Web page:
The reviewers also examined a teaching unit called "Matter and Molecules" developed in 1988 by researchers at Michigan State University. It alone won a satisfactory rating and provides evidence that it is possible to write far better textbooks, said Jo Ellen Roseman, the curriculum director for Project 2061. "This is not beyond our capacity," she said. "We simply have to have the will."
The teachers' guide to "Matter and Molecules," for example, contains a detailed paragraph explaining why students have difficulty understanding that molecules are constantly moving.
In contrast, the study found, a few textbooks have notes for teachers on students' misconceptions or prior knowledge. But those that did provided little information--just one sentence--to alert teachers to problems. For example, Science Insights: Exploring Matter and Energy, by Addison-Wesley, says simply that "students may identify matter as only things they can see."
Listening to Students
Charles W. Anderson, a professor of teacher education at Michigan State who worked on the unit, said faculty members spent time talking to students as part of the process. After finding out how the youngsters approached particular topics, the researchers designed instructional approaches that helped middle schoolers understand scientific theories.
"We were asking sensible questions to kids, listening, and then saying, 'If that's what they think, what do we have to do to help them understand scientific ideas?' " Mr. Anderson explained.
But in the commercial world of textbooks, he said, students aren't consulted, and their understanding isn't paramount in determining what goes into a book.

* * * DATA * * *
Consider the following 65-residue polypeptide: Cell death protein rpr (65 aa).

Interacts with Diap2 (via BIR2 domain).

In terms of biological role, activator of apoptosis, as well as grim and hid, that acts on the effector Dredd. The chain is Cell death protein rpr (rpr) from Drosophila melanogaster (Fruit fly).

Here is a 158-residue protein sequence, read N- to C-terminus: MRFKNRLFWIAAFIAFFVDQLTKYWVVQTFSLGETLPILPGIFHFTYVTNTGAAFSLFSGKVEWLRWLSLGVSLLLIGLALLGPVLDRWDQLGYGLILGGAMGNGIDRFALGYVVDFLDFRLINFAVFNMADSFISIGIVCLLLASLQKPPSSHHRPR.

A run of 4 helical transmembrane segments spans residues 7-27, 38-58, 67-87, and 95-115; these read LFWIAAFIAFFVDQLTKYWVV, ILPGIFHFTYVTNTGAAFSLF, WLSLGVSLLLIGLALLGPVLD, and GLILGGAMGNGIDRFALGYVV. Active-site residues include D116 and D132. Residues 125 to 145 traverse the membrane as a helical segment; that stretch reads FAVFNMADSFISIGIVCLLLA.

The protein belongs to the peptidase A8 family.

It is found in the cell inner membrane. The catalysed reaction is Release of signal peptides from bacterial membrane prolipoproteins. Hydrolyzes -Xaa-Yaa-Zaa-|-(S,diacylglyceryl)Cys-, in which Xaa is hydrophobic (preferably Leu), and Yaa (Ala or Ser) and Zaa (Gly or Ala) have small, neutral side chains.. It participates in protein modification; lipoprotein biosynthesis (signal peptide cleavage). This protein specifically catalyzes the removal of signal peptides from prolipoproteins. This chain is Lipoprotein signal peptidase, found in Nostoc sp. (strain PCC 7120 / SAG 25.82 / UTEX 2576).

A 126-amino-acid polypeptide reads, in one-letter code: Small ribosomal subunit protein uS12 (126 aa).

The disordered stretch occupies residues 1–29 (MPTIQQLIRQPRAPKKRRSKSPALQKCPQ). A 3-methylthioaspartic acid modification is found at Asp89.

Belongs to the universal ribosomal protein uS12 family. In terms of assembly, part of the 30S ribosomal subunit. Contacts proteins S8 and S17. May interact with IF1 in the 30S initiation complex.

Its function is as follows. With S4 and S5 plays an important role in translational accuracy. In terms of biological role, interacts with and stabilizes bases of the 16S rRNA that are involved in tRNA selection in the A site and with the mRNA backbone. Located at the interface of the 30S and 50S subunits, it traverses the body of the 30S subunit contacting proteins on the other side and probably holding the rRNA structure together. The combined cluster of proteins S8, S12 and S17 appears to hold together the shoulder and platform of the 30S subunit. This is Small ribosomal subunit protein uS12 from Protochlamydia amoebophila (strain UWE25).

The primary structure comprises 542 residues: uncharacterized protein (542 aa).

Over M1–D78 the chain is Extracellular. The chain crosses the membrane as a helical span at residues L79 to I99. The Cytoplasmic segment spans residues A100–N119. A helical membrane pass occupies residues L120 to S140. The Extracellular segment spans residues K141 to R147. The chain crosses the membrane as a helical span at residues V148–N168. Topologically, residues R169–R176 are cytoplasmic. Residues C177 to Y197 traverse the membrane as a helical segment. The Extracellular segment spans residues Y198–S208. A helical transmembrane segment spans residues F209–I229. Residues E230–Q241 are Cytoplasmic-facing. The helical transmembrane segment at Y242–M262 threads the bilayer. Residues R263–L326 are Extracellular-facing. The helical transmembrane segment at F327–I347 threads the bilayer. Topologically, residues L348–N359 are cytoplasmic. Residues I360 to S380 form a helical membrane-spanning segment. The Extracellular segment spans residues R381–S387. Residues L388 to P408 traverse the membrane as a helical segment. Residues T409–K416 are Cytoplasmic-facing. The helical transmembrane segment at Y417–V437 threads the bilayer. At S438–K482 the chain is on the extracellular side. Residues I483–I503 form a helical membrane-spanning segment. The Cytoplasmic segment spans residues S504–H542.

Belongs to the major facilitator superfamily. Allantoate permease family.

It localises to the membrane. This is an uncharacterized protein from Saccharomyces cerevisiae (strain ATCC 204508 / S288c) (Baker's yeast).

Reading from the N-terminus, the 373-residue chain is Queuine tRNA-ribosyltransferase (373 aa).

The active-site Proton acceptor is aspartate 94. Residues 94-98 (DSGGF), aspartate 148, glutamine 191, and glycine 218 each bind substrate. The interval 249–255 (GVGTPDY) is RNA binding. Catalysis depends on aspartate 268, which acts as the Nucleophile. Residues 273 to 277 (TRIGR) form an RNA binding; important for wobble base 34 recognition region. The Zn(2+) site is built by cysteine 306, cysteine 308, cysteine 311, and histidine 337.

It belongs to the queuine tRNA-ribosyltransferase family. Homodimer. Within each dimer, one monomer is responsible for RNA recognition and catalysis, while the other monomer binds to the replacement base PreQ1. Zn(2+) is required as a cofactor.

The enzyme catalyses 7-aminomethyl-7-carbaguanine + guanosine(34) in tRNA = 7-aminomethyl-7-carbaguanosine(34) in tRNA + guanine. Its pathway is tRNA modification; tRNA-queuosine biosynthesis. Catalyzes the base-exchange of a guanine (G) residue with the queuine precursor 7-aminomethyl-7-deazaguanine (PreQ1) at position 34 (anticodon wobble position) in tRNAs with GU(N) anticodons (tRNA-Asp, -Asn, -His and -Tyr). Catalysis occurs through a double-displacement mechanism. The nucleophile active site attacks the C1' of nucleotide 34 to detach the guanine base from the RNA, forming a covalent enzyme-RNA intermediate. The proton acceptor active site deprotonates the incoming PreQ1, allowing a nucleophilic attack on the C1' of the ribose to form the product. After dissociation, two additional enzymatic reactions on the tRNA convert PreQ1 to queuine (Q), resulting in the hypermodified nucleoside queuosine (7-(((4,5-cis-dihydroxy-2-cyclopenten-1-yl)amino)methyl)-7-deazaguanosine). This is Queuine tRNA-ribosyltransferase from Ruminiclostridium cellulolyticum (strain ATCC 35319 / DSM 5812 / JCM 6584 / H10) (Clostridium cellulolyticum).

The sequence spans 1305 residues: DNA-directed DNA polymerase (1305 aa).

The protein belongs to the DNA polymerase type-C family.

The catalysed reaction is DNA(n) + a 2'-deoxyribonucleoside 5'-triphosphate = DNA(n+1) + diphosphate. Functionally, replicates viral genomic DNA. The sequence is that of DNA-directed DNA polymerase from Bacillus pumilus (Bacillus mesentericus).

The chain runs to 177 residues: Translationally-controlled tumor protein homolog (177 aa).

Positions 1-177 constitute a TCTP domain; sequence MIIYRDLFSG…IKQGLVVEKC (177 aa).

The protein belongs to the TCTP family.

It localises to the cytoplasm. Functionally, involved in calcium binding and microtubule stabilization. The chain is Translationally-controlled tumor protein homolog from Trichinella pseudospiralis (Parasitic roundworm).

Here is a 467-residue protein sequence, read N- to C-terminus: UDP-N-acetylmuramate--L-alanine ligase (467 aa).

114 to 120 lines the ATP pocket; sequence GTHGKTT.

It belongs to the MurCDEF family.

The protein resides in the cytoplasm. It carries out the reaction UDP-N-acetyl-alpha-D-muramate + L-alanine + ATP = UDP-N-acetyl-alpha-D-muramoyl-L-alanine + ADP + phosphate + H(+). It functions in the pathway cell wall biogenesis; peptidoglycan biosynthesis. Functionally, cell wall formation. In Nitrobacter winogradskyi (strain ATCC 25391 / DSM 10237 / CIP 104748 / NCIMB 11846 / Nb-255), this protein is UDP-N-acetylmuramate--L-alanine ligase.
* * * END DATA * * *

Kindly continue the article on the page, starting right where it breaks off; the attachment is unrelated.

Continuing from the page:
The textbook industry is driven by the demands of states, especially California and Texas, that adopt lists of books that can be purchased with state money. Typically, such states provide detailed requirements to publishers on topics and facts to be included.
"They are the decisionmakers who establish the curriculum and select the instructional materials that best address the needs of their students," Pat Schroeder, the president and chief executive officer of the Washington-based Association of American Publishers, said in a statement.
Acknowledging that the publishing industry is responding to market forces, Mr. Nelson called on governors and chief state school officers to "demand better materials."
Project 2061 hopes that university faculty members will use its findings to conduct more research on student learning that can be fed into textbooks, he added.
The National Science Foundation is trying to stimulate the production of better teaching materials with a request for proposals that follows Project 2061's guidelines.
The review of science textbooks is the second in a series. In January, Project 2061 released the results of a study of middle school mathematics texts that found four satisfactory books. ("Reviews of Math Text Parallel Pedagogy Rifts," Jan. 27, 1999.)
Project 2061 is "trying to tweak the market in the same way Consumer Reports does," Mr. Anderson said, "by creating niches in the market that are based on different criteria."
Vol. 19, Issue 6, Page 5